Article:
It has been another tough year so far for hedge funds, which in the aggregate, stood in negative territory in May—down 0.09 percent. However, year-to-date figures are positive, with aggregate gains of 0.75 percent.
Interest Rate Uncertainty
The direction of the FOMC and its chair, Janet Yellen, is uncertain with respect to the timing of interest rate increases. Almost no one is suggesting the possibility of a return to zero, but the implementation date of a future rate increase is anything but clear.
Stock Market Remains Bullish
The extended bull market continues…to the detriment of the majority of hedge funds. Bull markets are historically problematic for hedge funds, representing an especially hostile environment for hedge funds pursuing equity and currency strategies. The 2009 – 2016 bull market is the second longest running of the post-war era, earning this spot near the end of April, 2016.
Exits and Brexits
The industry was rocked in Q2 with high profile redemptions by AIG, MetLife, and NYCERS. The Illinois State Board of Investment (ISBI) has voted to reduce its hedge fund investments by $1 billion and New Jersey’s pension agency is also contemplating cuts. The hedge fund industry’s high water mark of $3 trillion plus in assets under management continues to erode, having fallen to $2.86 trillion at last count.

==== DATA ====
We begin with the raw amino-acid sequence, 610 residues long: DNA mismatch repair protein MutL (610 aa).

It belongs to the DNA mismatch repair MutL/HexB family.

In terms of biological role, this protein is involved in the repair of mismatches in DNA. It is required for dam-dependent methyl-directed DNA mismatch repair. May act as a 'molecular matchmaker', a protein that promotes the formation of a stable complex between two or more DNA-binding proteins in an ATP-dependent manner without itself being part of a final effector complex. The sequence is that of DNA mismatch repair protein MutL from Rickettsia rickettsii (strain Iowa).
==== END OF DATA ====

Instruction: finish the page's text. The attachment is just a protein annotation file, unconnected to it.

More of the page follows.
The United Kingdom is poised to vote June 23, 2016, on the divisive issue of remaining in or exiting from the European Union. Polls suggest this will be a close vote and only the bookies are giving odds. If Britain leaves the EU, there will be political and economic consequences that will not only ripple across the pond, but around the globe. Hedge funds—gird your loins!
China’s Shrinking Footprint
China’s diminished GDP growth is reflected in a Yuan Renminbi valuation weaker than any seen since 2011. More troubling…a warning to China from the International Monetary Fund (IMF) regarding its mounting corporate debt, of which 55 percent is represented by state-owned enterprises.
Add Europe to the list of concerns because of its sluggish economic engine. While not as serious as China, it can be rapidly exacerbated by ongoing geopolitical threats manifested in the migrant crisis.
What about Hedge Fund Jobs?
Prospects are not as grim for hedge funds as one might conclude from the above litany of doom. Hedge funds are actually at their best when confronting adversity. Adversity was, after all, the very thing hedge funds were created to overcome.
According to the 2016 Hedge Fund Compensation Report, on average, less than 3 percent of hedge funds surveyed are planning a reduction in headcount and an average of 22 percent of firms surveyed are hiring.
Of course, events can always tip the scales. The Brexit, the FOMC’s rate decision, and sundry other variables that have not been discussed here, all have the potential to reshape the landscape. The important thing is to be prepared for any possible outcome.